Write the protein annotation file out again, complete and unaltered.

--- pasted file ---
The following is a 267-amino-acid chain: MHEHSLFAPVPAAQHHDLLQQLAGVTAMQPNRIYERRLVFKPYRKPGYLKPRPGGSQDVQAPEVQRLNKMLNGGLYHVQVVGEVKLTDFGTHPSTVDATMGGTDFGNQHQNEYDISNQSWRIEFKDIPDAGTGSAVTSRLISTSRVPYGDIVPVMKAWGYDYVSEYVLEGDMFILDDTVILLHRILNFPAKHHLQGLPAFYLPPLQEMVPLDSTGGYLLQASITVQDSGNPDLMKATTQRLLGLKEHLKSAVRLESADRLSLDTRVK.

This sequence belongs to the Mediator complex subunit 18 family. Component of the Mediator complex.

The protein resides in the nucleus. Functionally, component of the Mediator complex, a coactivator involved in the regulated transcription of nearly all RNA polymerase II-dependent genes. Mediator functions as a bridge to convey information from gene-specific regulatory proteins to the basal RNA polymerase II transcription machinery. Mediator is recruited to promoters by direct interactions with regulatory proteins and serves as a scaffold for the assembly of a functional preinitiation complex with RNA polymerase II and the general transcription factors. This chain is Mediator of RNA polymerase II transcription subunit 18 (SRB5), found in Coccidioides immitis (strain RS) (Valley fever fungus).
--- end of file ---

The following is a 267-amino-acid chain: MHEHSLFAPVPAAQHHDLLQQLAGVTAMQPNRIYERRLVFKPYRKPGYLKPRPGGSQDVQAPEVQRLNKMLNGGLYHVQVVGEVKLTDFGTHPSTVDATMGGTDFGNQHQNEYDISNQSWRIEFKDIPDAGTGSAVTSRLISTSRVPYGDIVPVMKAWGYDYVSEYVLEGDMFILDDTVILLHRILNFPAKHHLQGLPAFYLPPLQEMVPLDSTGGYLLQASITVQDSGNPDLMKATTQRLLGLKEHLKSAVRLESADRLSLDTRVK.

This sequence belongs to the Mediator complex subunit 18 family. Component of the Mediator complex.

The protein resides in the nucleus. Functionally, component of the Mediator complex, a coactivator involved in the regulated transcription of nearly all RNA polymerase II-dependent genes. Mediator functions as a bridge to convey information from gene-specific regulatory proteins to the basal RNA polymerase II transcription machinery. Mediator is recruited to promoters by direct interactions with regulatory proteins and serves as a scaffold for the assembly of a functional preinitiation complex with RNA polymerase II and the general transcription factors. This chain is Mediator of RNA polymerase II transcription subunit 18 (SRB5), found in Coccidioides immitis (strain RS) (Valley fever fungus).